South Cape Bay

It’s been a bit of a hiatus between adventures after poor Gemma was unwell for a bit. The itch to get out and explore more of Tassie was at last scratched last weekend, as we took a trip South……waaaaaaaay South. Pretty much as far South as you can possibly go in Australia to be precise. We drove to the end of the asphalt at Cockle Creek and then hiked for a further two hours to get to the beach at South Cape Bay. It’s a place that feels truly remote and barren, despite being fairly easy to get to.

South Cape Bay Map

 

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Windeward Bound looking very much at home in this distant corner of the ocean.
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The height of the season on the Costa Del Crab. Yes those purple blobs are crabs……thousands and thousands of them live on the muddy shores of Cockle Creek.
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Hi Ho Hi Ho it’s off to South Cape Bay We Go!
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“Hello me”
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Making our way out onto the lovely open grassland between the start of the trail and the last stretch of woodland before hitting the coast.
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Tasmania sure has some pretty native grasses.
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Much of the trail across the grass is on boardwalks, easy to walk on and helps protect the environment.
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Native Tasmanian Orchids. Pretty.
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Botanists of the World, you’ll need to help me out with this one.
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Pretty little fluffy Acacia.
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The glorious Tasmanian Waratah. It’s not as voluptuous as other Waratah but it’s still rather beautiful.
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These are Pea Flowers I believe.
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Another lovely plant i’m not 100% sure about.
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Aha, I know this one! 🙂
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“Shhhh, you didn’t see me”
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How many millions of years are on display right here? Some epic geology at South Cape Bay.
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There’s some really interesting structures in the rocks at the top of the beach.
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These beautiful succulents dotted the rocky shoreline at South Cape Bay.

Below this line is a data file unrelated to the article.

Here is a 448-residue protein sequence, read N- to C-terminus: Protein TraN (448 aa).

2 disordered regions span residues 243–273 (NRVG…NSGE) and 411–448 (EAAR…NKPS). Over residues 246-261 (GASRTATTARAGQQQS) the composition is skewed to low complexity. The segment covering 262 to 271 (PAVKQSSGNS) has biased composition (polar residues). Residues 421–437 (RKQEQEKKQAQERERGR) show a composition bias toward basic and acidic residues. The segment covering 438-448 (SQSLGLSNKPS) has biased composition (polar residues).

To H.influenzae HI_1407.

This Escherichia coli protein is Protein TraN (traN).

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Someone could make a lovely bit of furniture out of this i’m sure.
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Looking down the beach to the West.
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Wild, remote and glorious seas.
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Gemma taking in the serenity.
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I can only imagine how battered this coastline gets in the Winter.
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The interesting geology at the top of the beach seems to be unlike the rest of the area. It looks almost volcanic in places.
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The obligatory jumping shot 🙂
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Tannin water, meet ocean…..Ocean, meet tannin water. They got on just great.
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Lion Rock in all its glory. It pays to wander down the beach and watch this chunk change shape as you pass it.
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A fine piece of seaweed washed ashore.
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Is this a) leather or b) seaweed?
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The fascinating shapes left in the sand from the never ending movement of the ocean.
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A lonely shell waits for the sea to return it to its family. Awwww 😦

There’s also a sad reality to this place, in that no matter how far you venture from civilisation, you’ll always be brought back down to earth by our impact on the environment.

We’ve all seen those harrowing images in National Geographic of the seabirds and marine life who’s stomachs are filled with micro plastics. I always thought it was something that happened out in the Pacific, on the atolls and distant islands but there it was, right below our feet on South Cape Bay. Amongst the line of debris left by the receding tide was a scattering of tiny colourful bits of plastic. It’s something completely different from the usual driftwood and bits of rope we expect to see on our beaches. It’s scary to think that out there in the ocean, there’s an entire clump of this plastic…….the size of Mexico!

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Shame
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Shame
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Shame

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